Map of Hangar YLoad map
The coordinates shown for all tentative sites were produced as a community effort. They are not official and may change on inscription.
We lived in Paris for 10 years and tried for a long time to find a way to visit this building with rare name. To the best of our knowledge, there is only one way to achieve this: it is open for Heritage days (usually held on the third weekend of September), not every year, and registration is needed prior to the visit, as it is done by guided tours only. Watch up for the Heritage days program on the city of Meudon website (usually published end of August) and follow instructions for registration.
We visited that place in September 2014. For safety reasons, only one part of the building was accessible (and this must be the main reason to restrict the number of visitors), but this was enough to get a clear picture and understanding of the structure and the volume of the building. These visits can take place thanks to volunteers, part of an association aiming at protecting this building, trying to attract investors to restore it and, maybe one day, turning it into an airship museum. There were informative panels and people were here to answer questions. The tour also included a walk to the nearby hexagonal pond (“Bassin de Chalais”), once part of the park of Meudon palace.
This building was designed to host machines and engines during Paris World Exhibition in 1878. At the end of the fair, it was dismantled and rebuilt at its current location as one of the buildings of the Air army, who used to name buildings by letters: this new comer was assigned the letter Y, hence its name from then. During rebuilding, it was made a little bit higher so it could host dirigibles airships. As such, its structure is remarkable. It became home of one of the first airships ever built (modest and humble as we – French people - use to be, we simply named it “La France”). This was the first machine built by human achieving a loop flight: it took off and came back to land on the exact same place, in front of the hangar (1884). For its structure and for being so closely associated, by design, usage, time and location to that historic flight, we believe Hangar Y would deserve its inscription as a WHS. For sure this would be a long way and the building would need some restoration works. As far as we could understand from recent searches, the association is still actively looking for funding.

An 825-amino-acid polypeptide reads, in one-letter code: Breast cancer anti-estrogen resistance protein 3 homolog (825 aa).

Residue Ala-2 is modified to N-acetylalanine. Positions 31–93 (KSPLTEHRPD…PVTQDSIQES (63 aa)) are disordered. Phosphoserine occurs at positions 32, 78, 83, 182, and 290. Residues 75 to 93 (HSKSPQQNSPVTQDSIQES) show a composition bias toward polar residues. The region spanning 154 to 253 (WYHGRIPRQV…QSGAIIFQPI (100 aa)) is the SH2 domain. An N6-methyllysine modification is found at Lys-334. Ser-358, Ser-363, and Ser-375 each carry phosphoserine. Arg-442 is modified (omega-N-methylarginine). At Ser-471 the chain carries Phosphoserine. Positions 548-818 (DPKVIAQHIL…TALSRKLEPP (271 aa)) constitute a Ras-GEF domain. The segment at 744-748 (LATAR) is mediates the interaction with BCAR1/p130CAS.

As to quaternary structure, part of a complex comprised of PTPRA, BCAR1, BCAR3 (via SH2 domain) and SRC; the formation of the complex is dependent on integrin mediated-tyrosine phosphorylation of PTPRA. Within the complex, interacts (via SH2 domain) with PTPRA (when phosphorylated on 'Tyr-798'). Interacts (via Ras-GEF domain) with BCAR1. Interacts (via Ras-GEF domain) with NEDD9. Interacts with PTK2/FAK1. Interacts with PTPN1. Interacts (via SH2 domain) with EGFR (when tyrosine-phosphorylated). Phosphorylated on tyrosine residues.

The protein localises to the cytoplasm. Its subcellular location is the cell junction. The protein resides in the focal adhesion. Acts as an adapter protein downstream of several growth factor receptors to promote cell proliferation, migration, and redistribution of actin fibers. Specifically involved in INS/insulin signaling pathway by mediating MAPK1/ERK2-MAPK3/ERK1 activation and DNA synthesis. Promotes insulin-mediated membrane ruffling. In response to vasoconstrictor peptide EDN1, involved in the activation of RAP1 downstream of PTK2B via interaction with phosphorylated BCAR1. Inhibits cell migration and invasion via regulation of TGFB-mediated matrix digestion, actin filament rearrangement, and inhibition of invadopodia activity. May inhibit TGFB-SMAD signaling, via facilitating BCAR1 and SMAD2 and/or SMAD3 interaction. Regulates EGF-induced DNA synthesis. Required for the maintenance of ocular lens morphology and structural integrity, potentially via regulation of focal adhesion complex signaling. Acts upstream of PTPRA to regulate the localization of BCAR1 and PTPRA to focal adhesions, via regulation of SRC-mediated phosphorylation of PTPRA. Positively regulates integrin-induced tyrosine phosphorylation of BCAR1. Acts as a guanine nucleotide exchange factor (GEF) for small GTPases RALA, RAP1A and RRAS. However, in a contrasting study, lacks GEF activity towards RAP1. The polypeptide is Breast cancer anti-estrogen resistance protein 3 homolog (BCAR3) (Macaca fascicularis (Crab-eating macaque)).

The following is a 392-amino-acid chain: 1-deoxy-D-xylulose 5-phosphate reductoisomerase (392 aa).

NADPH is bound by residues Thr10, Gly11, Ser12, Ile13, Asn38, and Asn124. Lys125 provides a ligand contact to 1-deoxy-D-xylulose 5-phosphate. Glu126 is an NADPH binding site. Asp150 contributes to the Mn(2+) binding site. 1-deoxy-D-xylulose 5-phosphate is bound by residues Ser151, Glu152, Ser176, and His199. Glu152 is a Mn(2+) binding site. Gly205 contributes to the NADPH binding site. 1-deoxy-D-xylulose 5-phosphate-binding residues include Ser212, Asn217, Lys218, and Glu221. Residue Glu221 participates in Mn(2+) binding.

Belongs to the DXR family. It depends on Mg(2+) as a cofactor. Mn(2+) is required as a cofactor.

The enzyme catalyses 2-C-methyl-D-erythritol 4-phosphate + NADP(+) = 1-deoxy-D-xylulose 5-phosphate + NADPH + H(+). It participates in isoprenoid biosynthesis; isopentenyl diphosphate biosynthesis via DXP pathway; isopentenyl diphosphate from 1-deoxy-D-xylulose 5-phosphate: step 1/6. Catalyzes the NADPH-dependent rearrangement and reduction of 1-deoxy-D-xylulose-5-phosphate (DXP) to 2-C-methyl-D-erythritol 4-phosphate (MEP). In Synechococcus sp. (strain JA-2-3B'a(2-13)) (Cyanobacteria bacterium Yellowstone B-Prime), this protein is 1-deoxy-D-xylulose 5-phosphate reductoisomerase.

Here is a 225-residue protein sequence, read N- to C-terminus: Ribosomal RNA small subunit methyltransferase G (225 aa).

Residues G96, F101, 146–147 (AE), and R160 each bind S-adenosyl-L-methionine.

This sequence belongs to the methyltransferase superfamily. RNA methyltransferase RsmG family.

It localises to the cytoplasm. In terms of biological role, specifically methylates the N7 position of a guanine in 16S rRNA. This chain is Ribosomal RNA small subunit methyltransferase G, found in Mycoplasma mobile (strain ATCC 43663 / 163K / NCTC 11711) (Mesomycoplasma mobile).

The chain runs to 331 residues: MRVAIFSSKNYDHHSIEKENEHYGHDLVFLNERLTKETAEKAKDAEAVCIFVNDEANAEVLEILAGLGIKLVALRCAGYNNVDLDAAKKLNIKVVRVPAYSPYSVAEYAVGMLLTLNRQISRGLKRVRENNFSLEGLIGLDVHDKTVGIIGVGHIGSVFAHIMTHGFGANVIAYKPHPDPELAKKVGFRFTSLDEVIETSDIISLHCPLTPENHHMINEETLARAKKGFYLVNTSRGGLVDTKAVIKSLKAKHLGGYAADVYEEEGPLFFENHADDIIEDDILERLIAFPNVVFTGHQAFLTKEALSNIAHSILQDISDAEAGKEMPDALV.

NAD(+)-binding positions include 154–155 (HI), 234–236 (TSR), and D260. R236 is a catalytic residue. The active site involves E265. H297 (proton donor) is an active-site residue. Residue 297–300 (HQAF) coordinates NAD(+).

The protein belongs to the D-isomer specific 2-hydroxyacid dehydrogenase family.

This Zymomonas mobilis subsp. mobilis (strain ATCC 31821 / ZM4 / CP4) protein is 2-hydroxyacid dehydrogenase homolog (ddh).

There is little information available about the Hangar Y, not even on the website of the city of Meudon, no news about a potential nomination or the state of conservation or its accessibility. Obviously, it is not open to the public. But it was just a detour of twenty minutes on our route from Versailles to Fontainebleau, and so we decided to pay a short visit to this tentative site. The hangar is easy to find, it is located at a roundabout in the south of Meudon (Avenue de Trivaux / Cavalière de Latour). The photo shows the view from the street. From there, the building seems to be in a good state of conservation, but we could not get closer, the gate was closed. There is only an information panel explaining the history of the building.
We went down the street to the backside of the hangar. The building is hidden behind a high wall and tall trees, only the upper part is visible. The gate of the adjacent property was open and so we could take a look at the back side. Here, most of the windows are broken and the metal frames are bent, but there seems to be no serious damage. The French Wikipedia entry reports on renovations in 2009, but there are no signs of current works. Unfortunately, we could not go closer to take a look inside because of a fence and dense scrub. It is difficult to finally assess the quality of the architecture without visiting the interior, but from the outside it does not seem outstanding.
The Hangar Y is considered the first airship hangar in the world and one of the few that have been preserved, but I doubt that this would be sufficient for an inscription.